In support of its conclusion, Briggs argues that the Act does not define "brand" or "label" and that these terms should be given their ordinary definition. As it happens, however, there seems to be no single, all purpose definition. Indeed, Briggs cites a Dictionary of Marketing Terms by Peter D. Bennett to the effect that "A brand may identify one item, a family of items, or all items of [a] seller." While such a multiplicity of possible meanings might in other circumstances preclude summary judgment, we are not dealing here with a word in vacuo but with its specific use in a statute that has for many years been interpreted adversely to Briggs' view.
The statutory language strongly suggests the more limited "one item" meaning of brand. Section 1451 (and also section 1452(1) (C)) speaks of an agreement between a certificate of approval holder and a wholesale licensee authorizing the latter "to distribute one or more of the certificate of approval holder's brands of malt liquor." (Emphasis added.) The assumption appears to be that a certificate holder has multiple "brands," or "kinds," of wine or beer. Section 1453(1) then prohibits dual distributorships for individual brands or labels, using the singular forms of those words.2 We think it apparent, in light of the earlier use of the plural "brands," that the prohibition in this section concerns discrete products of a manufacturer, and does not bar multiple distribution agreements for differently labelled products of a single manufacturer. Likewise, the obligation to maintain agreements in the absence of good cause for changing or terminating them must apply only to the distribution rights of the individual "brands."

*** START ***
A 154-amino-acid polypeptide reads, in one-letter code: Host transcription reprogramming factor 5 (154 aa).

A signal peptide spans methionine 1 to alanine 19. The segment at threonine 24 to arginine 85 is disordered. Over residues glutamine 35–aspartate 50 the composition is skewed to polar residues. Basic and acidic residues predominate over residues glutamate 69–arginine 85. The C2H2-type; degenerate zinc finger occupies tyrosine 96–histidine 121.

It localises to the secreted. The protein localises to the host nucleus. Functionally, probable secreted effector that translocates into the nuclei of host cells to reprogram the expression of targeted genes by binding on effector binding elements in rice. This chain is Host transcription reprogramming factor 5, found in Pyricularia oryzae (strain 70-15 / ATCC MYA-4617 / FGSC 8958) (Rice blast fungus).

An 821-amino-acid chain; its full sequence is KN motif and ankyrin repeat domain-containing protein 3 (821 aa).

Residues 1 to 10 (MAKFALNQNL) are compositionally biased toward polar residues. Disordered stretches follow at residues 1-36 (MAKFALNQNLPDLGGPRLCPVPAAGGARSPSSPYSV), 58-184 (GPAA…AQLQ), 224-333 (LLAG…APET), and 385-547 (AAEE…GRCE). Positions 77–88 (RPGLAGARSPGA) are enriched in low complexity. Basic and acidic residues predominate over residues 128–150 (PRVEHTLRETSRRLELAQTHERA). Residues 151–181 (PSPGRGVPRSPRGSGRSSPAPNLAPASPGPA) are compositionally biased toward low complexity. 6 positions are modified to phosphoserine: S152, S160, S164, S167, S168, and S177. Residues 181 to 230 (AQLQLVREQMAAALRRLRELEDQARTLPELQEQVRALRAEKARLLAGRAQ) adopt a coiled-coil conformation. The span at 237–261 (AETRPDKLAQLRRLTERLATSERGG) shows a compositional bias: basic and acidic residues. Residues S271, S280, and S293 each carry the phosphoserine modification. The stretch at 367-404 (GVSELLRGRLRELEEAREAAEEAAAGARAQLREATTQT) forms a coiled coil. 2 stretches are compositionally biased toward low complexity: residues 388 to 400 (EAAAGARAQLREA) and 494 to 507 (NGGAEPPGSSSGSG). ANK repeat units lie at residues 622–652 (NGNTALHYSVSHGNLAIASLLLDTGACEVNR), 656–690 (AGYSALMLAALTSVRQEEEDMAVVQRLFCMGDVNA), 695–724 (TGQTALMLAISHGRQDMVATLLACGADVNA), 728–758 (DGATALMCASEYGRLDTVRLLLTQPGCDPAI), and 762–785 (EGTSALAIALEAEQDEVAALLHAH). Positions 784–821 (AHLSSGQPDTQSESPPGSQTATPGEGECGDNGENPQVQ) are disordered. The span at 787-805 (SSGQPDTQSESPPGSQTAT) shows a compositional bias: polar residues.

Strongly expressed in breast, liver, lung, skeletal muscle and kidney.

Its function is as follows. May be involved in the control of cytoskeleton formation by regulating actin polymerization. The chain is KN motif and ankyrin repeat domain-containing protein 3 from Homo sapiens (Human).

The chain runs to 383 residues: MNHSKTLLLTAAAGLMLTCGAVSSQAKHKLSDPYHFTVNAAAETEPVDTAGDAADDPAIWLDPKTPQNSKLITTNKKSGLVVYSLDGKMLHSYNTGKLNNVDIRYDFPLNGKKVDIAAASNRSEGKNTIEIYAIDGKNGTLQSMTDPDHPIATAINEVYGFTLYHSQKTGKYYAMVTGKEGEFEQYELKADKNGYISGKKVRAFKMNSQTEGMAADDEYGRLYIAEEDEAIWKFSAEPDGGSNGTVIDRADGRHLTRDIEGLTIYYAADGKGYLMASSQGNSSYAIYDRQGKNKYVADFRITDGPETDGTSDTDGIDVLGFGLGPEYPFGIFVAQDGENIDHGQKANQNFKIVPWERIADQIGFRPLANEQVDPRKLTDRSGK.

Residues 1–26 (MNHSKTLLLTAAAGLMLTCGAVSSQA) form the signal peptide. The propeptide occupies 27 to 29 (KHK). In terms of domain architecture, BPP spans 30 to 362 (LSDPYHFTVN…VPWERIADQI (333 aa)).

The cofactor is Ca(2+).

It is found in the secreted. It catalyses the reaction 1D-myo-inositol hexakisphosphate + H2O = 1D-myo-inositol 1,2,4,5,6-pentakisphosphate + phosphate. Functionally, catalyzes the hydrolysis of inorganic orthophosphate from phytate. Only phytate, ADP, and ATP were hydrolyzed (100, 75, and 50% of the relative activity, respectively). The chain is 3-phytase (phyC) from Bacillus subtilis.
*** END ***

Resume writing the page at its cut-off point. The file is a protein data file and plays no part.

If the statutory language leaves any doubt concerning this interpretation, it is dispelled by the testimony of Lynn Cayford, Director of Licensing for the Bureau of Liquor Enforcement of the State of Maine for the past thirteen years. He testified that the agency treated "every label as a separate brand," and that this definition of "how we handle brands and how we handle labels is the same way we've handled them in my twelve years or thirteen years working there."
Briggs urges us to give no deference to the agency's interpretation because of the lack of a definition in the Act, the absence of case law, and the fact that Cayford is not an attorney. This is an original, if meritless, argument. As the Maine Supreme Judicial Court has made clear, "We shall accept the agency's construction, especially if, as here, it is long established ... unless it clearly violates the legislative intent." Bar Harbor Banking and Trust Co. v. Superintendent of the Bureau of Consumer Protection, 471 A.2d 292, 296 (Me.1984).
The conclusory assertions of Briggs' officers that "brand" and "label" refer in this context to all products using a supplier's name do not create a genuine issue of material fact. There was no violation of the Act, or, a fortiori, of any obligation of good faith and fair dealing, in Martlet's refusal to give Briggs the distributorship of its new brand, Molson Ice.
The magistrate judge found it unnecessary to decide whether the original agreement between Briggs and Martlet encompassed all Molson products to be distributed in the Bangor market or whether separate agreements were made as each new product was introduced. Although Briggs' chairman of the board testified that the 1975 agreement obligated Martlet to designate Briggs as its distributor for all new Molson products, Briggs' brief on appeal does not contain this contention. We note, in addition, that Briggs' complaint does not contain a breach of contract count
These omissions are entirely understandable. The only evidence offered to support a comprehensive contract is the fact that Martlet originally assigned some distribution rights to Briggs. See App. at 346-47, 349-50. The idea that a terminable-at-will contract for individual products could imply an enforceable obligation to grant future distributorships, to say the least, does not carry conviction.
The provision reads as follows: "No certificate of approval holder who designates a sales territory for which a wholesale licensee is primarily responsible may enter into any agreement with any other wholesale licensee for the purpose of establishing an additional agreement for its brand or label in the same territory."